On August 31, the documentary film 20 Days in Mariupol by Mstyslav Chernov will be released in Ukraine.
After the start of the full-scale Russian invasion, journalist and photographer Mstyslav Chernov, together with photographer Yevhen Malolietka and producer Vasylisa Stepanenko, were the only international journalists working in Russian-occupied Mariupol. Chernov brought the footage from there.
The film was first screened at the Sundance Film Festival in the US, where it won Audience Award in World Cinema Documentary category.
The Ukrainian premiere took place at the Docudays UA festival, where 20 Days in Mariupol won the best film in the National Competition and the Audience Award.
Read about the stay in Mariupol, the evacuation, the filmmaking, the reflection on what he saw, and the reaction of foreigners to the film in this article.
How are you feeling now, after what you went through in Mariupol and the release of the film?
— I feel that we need to work even harder. We left [Mariupol] on March 14, and the next day, we heard about the bombing of the Mariupol Drama Theatre. I thought a lot about the fact that maybe we should have left later.
The film has been released in many countries. I see how the audience perceives it and realise we need to do more. During the information war, context is one of the most important components of the correct interpretation of the information we receive. Documentaries, large projects, investigations, films, and books help with this.
We are continuing to work with the individuals featured in the film. We conduct interviews with them and involve them in the investigation of Russian crimes. This is not something you do and forget because the story of Mariupol is not over, the work continues.
You are the only journalists who were able to show what was happening in Mariupol in the first days of the full-scale invasion. The very title of the film already gives the context of what the movie will show, but is there anything new? What is this film for Ukrainians, and why should they see it?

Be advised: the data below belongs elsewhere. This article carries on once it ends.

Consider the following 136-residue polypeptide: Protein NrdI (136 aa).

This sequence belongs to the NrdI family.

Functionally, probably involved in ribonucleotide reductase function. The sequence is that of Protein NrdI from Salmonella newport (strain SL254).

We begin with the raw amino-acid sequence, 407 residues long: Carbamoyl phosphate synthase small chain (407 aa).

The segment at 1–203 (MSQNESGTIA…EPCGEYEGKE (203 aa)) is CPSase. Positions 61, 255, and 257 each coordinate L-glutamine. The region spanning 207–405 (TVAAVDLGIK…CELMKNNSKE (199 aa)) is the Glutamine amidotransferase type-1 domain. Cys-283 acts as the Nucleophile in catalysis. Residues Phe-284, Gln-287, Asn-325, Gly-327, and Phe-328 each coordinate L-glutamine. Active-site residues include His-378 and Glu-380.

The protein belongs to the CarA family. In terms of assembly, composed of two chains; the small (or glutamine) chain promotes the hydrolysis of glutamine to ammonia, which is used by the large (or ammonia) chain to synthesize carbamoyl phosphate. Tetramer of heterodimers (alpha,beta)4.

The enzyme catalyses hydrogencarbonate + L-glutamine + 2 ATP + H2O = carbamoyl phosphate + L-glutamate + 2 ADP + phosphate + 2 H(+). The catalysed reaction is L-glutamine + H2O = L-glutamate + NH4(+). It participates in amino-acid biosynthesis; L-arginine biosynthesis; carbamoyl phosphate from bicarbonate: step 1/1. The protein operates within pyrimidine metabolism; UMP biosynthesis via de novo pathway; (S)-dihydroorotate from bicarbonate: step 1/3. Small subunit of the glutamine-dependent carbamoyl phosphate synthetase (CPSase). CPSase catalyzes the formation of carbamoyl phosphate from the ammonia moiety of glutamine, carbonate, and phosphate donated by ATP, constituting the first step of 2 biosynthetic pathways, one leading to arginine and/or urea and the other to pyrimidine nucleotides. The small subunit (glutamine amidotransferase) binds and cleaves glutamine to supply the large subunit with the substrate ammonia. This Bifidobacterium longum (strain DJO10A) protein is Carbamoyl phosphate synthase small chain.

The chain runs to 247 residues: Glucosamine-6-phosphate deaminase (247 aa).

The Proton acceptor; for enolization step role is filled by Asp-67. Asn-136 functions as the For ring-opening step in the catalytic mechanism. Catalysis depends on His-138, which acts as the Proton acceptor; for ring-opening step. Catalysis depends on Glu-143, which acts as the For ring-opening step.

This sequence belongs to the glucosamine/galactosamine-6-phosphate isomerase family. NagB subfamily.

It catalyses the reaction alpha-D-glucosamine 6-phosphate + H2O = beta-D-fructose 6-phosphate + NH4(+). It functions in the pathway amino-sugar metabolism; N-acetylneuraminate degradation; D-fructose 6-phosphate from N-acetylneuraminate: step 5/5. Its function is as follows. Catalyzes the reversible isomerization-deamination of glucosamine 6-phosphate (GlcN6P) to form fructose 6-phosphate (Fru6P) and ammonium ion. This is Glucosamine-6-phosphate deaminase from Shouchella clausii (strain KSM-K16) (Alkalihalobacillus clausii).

— There is a lot of footage that I couldn't send because there was no connection. This is at least 30 hours of video. There were moments that no one saw because people were in Russian captivity, and we could not publish them.
I was a little worried when the people of Mariupol saw the film. I was afraid that it would traumatise them and they would relive these events. However, these people did not just see and re-experience a small part of what happened to them. They now know that the whole world has seen it.
The film is made in such a way that even a viewer who is far from Ukraine will find themselves in the middle of the events described: we take them to the tragic events, and they cannot leave. The viewer will experience it together with the people of Mariupol.
Instead, Ukrainians see that this will not be forgotten. It was important for me that it became a reminder of what happened.
What footage did you leave out that was important to you?
— We saw a lot more death, suffering, and destruction, but it didn't make it into the film. You have to keep a balance here. Not to make the perception of the war easier, but not to drive foreigners away.
I wanted to show everyone who lost their families and homes. It was impossible. Some moments were just so terrible that they would have pushed the viewer away.
After the screening, despite everything they have seen, people leave with a sense of hope and strength. Every moment when someone suffers in the film, there are always people who support them. These are doctors, police officers, civilians, and journalists. This gives us the feeling that we are not alone but are going through it all together.
Why did you decide to make a film, since you are primarily known as a photographer?
— When people are far away from the war and don't see something on the news, they think it's not happening. It was important for me to make something to remind people of the war. Especially for those who don't read the news. A film is a different format and a different audience.